Ineptitude can be added when the character is initially created, but in some cases, it can be fun to incorporate spectacular failures during a game into the character and decide retroactively the character has always been bad a that task. After the third catastrophic roll to attempt to climb a cliff face, the player could decide to make it part of their background. It could also be incorporated as character development — the character had been good at climbing, but after three fumbles, he loses his confidence, dreading to face another climb and making panicked mistakes. In this case, the ineptitude would be a potentially temporary condition, until the character overcomes their trauma.
Finally, you could always make a character who’s so bad at something… they’re actually great at it! When a character is both proficient and inept at a skill, they can succeed as normal, but the success happens in some unorthodox fashion. Cooked food might look terrible, but be delicious; or it might be some unholy combination of ingredients that, rightly, shouldn’t remotely work but somehow taste magically delicious — marmite and chocolate, anyone? Under this option, the character performs the skill as usual, making any rolls or roleplay as necessary, but has some twist or unusual technique that is highly unconventional, wildly illogical, and yet somehow effective, even if no one can explain why. The party wizard may not understand why ancient dwarvish pick-up lines aren’t terribly effective (especially when the seducee doesn’t speak ancient dwarvish)…and yet somehow they’re still the one who wins the heart of the enemy spy, convincing them to betray their master…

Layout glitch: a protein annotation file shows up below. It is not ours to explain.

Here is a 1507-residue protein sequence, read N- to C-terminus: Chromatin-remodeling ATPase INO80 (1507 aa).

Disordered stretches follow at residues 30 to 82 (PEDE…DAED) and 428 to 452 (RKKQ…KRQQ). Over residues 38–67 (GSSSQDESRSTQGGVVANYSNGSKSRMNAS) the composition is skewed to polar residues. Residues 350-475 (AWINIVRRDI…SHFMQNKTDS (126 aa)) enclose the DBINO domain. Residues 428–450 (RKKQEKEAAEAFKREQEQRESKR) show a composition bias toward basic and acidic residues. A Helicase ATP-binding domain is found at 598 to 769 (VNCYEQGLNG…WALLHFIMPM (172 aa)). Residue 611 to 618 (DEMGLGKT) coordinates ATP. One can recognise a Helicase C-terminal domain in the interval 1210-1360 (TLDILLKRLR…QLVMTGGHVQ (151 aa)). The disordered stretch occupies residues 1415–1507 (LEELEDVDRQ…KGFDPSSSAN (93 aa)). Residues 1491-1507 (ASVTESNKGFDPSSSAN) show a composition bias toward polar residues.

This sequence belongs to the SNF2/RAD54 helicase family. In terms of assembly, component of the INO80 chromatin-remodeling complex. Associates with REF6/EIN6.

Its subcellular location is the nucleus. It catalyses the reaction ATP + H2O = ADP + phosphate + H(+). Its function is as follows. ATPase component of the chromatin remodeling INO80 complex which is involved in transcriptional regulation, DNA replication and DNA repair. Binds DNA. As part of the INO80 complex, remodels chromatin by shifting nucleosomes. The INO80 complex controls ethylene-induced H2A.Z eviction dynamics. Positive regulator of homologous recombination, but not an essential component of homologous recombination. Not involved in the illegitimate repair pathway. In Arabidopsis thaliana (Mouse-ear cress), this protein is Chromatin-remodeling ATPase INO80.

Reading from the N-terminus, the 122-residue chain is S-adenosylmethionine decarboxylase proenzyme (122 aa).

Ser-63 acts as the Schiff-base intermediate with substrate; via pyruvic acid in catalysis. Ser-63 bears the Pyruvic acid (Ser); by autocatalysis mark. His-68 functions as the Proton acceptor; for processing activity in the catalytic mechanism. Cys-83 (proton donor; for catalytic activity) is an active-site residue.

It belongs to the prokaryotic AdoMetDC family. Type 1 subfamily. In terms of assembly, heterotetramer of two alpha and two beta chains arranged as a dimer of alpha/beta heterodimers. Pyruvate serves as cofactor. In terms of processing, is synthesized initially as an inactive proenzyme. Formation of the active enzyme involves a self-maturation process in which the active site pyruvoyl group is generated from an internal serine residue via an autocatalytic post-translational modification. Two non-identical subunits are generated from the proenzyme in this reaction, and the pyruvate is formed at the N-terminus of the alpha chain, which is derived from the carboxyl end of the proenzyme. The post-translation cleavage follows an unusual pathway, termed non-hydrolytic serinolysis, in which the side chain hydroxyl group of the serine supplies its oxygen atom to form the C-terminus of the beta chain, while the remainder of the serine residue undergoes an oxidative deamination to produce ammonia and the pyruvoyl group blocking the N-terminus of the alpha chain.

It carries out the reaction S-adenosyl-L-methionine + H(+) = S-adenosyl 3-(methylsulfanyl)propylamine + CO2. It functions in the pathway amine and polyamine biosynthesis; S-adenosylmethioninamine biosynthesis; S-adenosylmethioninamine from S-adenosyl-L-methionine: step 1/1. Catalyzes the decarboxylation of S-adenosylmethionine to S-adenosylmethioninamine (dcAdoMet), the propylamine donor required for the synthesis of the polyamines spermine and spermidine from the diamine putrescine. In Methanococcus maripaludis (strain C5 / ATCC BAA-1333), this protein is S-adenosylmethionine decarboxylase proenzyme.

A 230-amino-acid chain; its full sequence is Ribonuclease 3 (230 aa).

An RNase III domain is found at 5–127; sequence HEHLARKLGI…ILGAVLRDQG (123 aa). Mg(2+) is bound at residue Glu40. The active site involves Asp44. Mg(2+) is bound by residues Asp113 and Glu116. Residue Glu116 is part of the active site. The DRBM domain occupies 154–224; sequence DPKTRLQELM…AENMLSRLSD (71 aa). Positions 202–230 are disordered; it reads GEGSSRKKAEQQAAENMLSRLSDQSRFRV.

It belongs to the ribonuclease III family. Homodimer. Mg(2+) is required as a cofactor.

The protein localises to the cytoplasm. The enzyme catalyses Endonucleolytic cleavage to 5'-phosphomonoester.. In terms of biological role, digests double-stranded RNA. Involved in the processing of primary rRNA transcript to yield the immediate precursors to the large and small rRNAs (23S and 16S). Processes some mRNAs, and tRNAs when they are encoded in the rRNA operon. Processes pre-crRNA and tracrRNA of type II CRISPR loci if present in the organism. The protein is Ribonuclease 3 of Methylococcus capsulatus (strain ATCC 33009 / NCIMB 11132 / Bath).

All in all, a well-developed character shouldn’t be defined solely by their ineptitude any more than they should be defined solely by their race or class, but a good weak point can serve as yet another tool to help create a more interesting, memorable character.
Ryu: Ooooh, I get it… so, last week when we barely made it out of Ixalan and I had a few… critiques of your performance… it’s not that you’re not bad at casting spells under pressure, it’s that it’s a loveable character quirk?
Ryu: … … that’s the worst excuse I’ve ever heard of!
Lennon: It’s true though, he’s terrible at casting, yet somehow always pulls it off. I remember a time when we were in Waterdeep and there was this noble’s daughter who—
Ostron: — who was looking for directions. Nothing more. No need to mention Bigby’s Hand.
Lennon: I didn’t mention Bigby’s Han–
Ostron: Oh will you look at the time!